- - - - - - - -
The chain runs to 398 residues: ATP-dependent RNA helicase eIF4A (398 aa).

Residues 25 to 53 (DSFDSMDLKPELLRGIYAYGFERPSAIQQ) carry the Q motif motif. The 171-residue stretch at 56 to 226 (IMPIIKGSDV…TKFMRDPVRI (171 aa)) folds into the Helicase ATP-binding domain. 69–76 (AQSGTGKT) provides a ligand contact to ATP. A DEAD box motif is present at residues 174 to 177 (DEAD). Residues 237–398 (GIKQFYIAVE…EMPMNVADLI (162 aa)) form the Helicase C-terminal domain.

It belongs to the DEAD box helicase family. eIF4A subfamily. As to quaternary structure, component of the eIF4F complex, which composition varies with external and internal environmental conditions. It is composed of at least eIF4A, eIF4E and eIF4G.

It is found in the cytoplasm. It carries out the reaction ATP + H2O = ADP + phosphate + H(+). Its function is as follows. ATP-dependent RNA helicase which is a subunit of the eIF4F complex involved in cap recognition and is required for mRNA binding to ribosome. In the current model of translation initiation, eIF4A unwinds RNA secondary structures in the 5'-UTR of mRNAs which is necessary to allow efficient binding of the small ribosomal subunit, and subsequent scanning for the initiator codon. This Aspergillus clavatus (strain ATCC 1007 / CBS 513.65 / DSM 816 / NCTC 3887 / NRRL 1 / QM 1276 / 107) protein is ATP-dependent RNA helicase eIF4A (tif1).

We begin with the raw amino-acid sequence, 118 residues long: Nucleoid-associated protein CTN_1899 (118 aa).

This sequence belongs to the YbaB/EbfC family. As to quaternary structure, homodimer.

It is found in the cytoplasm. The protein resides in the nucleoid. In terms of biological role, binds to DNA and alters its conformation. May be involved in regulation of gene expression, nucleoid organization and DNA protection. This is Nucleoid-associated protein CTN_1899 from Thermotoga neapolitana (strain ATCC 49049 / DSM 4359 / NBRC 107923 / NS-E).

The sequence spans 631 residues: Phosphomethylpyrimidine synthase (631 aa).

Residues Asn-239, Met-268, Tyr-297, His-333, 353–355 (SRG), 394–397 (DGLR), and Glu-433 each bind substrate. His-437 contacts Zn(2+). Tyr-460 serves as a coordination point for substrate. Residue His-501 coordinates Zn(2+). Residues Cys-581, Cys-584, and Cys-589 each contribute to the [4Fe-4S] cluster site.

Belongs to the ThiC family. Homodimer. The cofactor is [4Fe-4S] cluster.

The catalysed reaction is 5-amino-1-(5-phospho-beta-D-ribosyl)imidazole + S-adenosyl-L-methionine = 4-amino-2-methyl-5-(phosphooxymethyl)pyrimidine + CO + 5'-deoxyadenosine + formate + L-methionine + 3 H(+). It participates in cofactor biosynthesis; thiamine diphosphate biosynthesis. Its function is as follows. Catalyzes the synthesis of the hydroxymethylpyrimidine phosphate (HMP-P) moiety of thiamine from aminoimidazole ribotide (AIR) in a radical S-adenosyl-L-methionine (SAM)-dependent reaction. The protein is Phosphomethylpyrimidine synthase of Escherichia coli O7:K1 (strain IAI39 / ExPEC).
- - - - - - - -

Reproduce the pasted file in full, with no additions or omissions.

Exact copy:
The chain runs to 398 residues: ATP-dependent RNA helicase eIF4A (398 aa).

Residues 25 to 53 (DSFDSMDLKPELLRGIYAYGFERPSAIQQ) carry the Q motif motif. The 171-residue stretch at 56 to 226 (IMPIIKGSDV…TKFMRDPVRI (171 aa)) folds into the Helicase ATP-binding domain. 69–76 (AQSGTGKT) provides a ligand contact to ATP. A DEAD box motif is present at residues 174 to 177 (DEAD). Residues 237–398 (GIKQFYIAVE…EMPMNVADLI (162 aa)) form the Helicase C-terminal domain.

It belongs to the DEAD box helicase family. eIF4A subfamily. As to quaternary structure, component of the eIF4F complex, which composition varies with external and internal environmental conditions. It is composed of at least eIF4A, eIF4E and eIF4G.

It is found in the cytoplasm. It carries out the reaction ATP + H2O = ADP + phosphate + H(+). Its function is as follows. ATP-dependent RNA helicase which is a subunit of the eIF4F complex involved in cap recognition and is required for mRNA binding to ribosome. In the current model of translation initiation, eIF4A unwinds RNA secondary structures in the 5'-UTR of mRNAs which is necessary to allow efficient binding of the small ribosomal subunit, and subsequent scanning for the initiator codon. This Aspergillus clavatus (strain ATCC 1007 / CBS 513.65 / DSM 816 / NCTC 3887 / NRRL 1 / QM 1276 / 107) protein is ATP-dependent RNA helicase eIF4A (tif1).

We begin with the raw amino-acid sequence, 118 residues long: Nucleoid-associated protein CTN_1899 (118 aa).

This sequence belongs to the YbaB/EbfC family. As to quaternary structure, homodimer.

It is found in the cytoplasm. The protein resides in the nucleoid. In terms of biological role, binds to DNA and alters its conformation. May be involved in regulation of gene expression, nucleoid organization and DNA protection. This is Nucleoid-associated protein CTN_1899 from Thermotoga neapolitana (strain ATCC 49049 / DSM 4359 / NBRC 107923 / NS-E).

The sequence spans 631 residues: Phosphomethylpyrimidine synthase (631 aa).

Residues Asn-239, Met-268, Tyr-297, His-333, 353–355 (SRG), 394–397 (DGLR), and Glu-433 each bind substrate. His-437 contacts Zn(2+). Tyr-460 serves as a coordination point for substrate. Residue His-501 coordinates Zn(2+). Residues Cys-581, Cys-584, and Cys-589 each contribute to the [4Fe-4S] cluster site.

Belongs to the ThiC family. Homodimer. The cofactor is [4Fe-4S] cluster.

The catalysed reaction is 5-amino-1-(5-phospho-beta-D-ribosyl)imidazole + S-adenosyl-L-methionine = 4-amino-2-methyl-5-(phosphooxymethyl)pyrimidine + CO + 5'-deoxyadenosine + formate + L-methionine + 3 H(+). It participates in cofactor biosynthesis; thiamine diphosphate biosynthesis. Its function is as follows. Catalyzes the synthesis of the hydroxymethylpyrimidine phosphate (HMP-P) moiety of thiamine from aminoimidazole ribotide (AIR) in a radical S-adenosyl-L-methionine (SAM)-dependent reaction. The protein is Phosphomethylpyrimidine synthase of Escherichia coli O7:K1 (strain IAI39 / ExPEC).